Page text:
January 11, 2010
FOR IMMEDIATE RELEASE
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STUDY EXAMINES PRESCRIBING OF ANTIPSYCHOTIC MEDICATIONS FOR NURSING HOME RESIDENTS

WORCESTER, Mass. – Older adults newly admitted to nursing homes with high rates of antipsychotic prescribing in the previous year are more likely to receive antipsychotic agents, according to a report in the January 11 issue of Archives of Internal Medicine, one of the JAMA/Archives journals. Of these treated patients, some had no identified clinical indication for this therapy.

In 2007, almost one-third of U.S. nursing home residents received antipsychotic drugs, according to background information in the article. Safety concerns regarding their use are increasing; in 2005, the Food and Drug Administration issued warnings regarding the risk of death among older adults with dementia taking these agents to control behavioral symptoms. A large clinical trial recently concluded that the adverse effects of atypical antipsychotic drugs outweighed the benefits in patients with Alzheimer’s disease.

Yong Chen, M.D., M.H.S., of the University of Massachusetts Medical School, Worcester, and colleagues assessed antipsychotic prescribing among 16,586 residents newly admitted to 1,257 nursing homes in 2006. They computed each facility’s antipsychotic prescription rates based on 2005 prescribing patterns and analyzed whether these rates, along with individual characteristics, were associated with the likelihood of new residents receiving antipsychotic prescriptions.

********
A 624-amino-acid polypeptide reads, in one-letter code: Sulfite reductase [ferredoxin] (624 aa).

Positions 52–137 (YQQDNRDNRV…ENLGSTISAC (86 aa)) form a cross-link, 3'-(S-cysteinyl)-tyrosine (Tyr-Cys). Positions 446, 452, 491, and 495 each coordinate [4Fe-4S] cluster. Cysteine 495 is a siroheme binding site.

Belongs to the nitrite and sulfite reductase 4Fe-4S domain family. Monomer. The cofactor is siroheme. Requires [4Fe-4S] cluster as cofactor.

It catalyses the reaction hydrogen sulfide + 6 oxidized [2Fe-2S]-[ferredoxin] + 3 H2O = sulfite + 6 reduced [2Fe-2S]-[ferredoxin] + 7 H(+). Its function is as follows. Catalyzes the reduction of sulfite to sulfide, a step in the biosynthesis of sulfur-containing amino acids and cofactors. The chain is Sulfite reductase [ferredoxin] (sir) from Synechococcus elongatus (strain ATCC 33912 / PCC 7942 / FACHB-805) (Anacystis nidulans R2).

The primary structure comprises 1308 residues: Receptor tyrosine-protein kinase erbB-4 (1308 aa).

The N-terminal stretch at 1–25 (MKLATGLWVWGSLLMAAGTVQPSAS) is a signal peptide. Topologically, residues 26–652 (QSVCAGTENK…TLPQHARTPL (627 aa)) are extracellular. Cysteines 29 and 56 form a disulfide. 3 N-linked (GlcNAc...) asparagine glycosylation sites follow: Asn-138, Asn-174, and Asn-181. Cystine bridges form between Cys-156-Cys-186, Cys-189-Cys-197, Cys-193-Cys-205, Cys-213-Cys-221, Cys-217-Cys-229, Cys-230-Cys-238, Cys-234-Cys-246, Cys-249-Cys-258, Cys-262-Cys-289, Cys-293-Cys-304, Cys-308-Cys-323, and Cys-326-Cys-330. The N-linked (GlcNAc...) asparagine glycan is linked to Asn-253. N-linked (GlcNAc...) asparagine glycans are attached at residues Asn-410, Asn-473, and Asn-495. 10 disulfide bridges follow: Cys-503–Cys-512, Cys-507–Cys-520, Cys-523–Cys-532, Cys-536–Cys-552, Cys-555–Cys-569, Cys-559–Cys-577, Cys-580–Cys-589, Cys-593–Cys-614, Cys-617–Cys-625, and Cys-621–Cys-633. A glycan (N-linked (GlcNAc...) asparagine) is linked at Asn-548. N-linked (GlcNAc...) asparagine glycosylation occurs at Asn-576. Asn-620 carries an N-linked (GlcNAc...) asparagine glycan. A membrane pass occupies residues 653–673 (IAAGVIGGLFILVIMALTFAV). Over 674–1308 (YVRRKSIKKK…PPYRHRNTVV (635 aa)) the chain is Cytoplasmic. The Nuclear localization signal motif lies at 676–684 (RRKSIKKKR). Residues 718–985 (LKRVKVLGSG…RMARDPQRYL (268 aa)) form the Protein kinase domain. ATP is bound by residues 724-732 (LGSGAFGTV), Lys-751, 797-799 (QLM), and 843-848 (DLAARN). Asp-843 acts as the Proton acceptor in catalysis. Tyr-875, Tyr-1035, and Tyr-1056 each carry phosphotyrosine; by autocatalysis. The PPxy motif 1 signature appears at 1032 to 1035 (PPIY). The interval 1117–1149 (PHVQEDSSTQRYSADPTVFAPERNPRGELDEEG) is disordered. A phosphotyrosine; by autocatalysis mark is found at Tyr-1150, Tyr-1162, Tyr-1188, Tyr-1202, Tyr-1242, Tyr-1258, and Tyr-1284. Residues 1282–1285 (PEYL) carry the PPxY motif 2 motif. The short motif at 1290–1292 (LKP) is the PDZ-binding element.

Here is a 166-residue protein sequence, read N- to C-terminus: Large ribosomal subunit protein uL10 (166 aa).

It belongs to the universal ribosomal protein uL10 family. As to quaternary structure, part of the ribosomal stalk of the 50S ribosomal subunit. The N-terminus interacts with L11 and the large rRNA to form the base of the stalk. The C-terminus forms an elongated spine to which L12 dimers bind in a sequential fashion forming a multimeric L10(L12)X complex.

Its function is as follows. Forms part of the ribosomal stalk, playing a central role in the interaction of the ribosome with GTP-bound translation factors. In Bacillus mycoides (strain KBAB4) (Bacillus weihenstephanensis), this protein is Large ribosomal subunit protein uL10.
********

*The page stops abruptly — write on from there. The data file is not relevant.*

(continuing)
About 30 percent (4,818) of new residents in the study received at least one antipsychotic medication in 2006, of whom 32 percent (1,545) did not have dementia, psychosis or any other clinical indication for this therapy. “Residents newly admitted to nursing homes with the highest prescribing rates were 1.37 times more likely to receive an antipsychotic medication relative to those in the nursing homes with the lowest prescribing rates,” the authors write. “The influence of the facility-level prescribing rate was most apparent in residents without psychosis, who have the weakest indication for antipsychotic medication use.”

The increase in medication use may reflect the increasing proportion of nursing home residents diagnosed with psychoses, the authors note. “However, residents diagnosed as having schizophrenia, bipolar disorder or aggressive behavioral symptoms of dementia accounted for only a small proportion of antipsychotic medication use,” they continue. “In addition, we found that 16.4 percent of residents who had no clinical indication for antipsychotic therapy (no psychoses and no dementia) received antipsychotic medication.”

The study suggests that organizational culture at some nursing homes may encourage the prescribing of antipsychotics, the authors note. “Future research is needed to determine why such a prescribing culture exists and whether there are adverse health consequences as a result of our observed facility-level antipsychotic prescribing rate,” they conclude. “This study may also inform future policies to target nursing homes with high antipsychotic prescribing rates to improve quality of care for nursing home residents.”

(Arch Intern Med. 2010;170[1]:89-95. )

This study was supported by the Robert Wood Johnson Foundation. Becky A. Briesacher, PhD, assistant professor of medicine and co-authors Jennifer Tija, MD, assistant professor of medicine and Denys T. Lau, PhD, are also supported by Research Scientist Development Awards from the National Institute on Aging. Please see the article for additional information, including other authors, author contributions and affiliations, financial disclosures, funding and support, etc.

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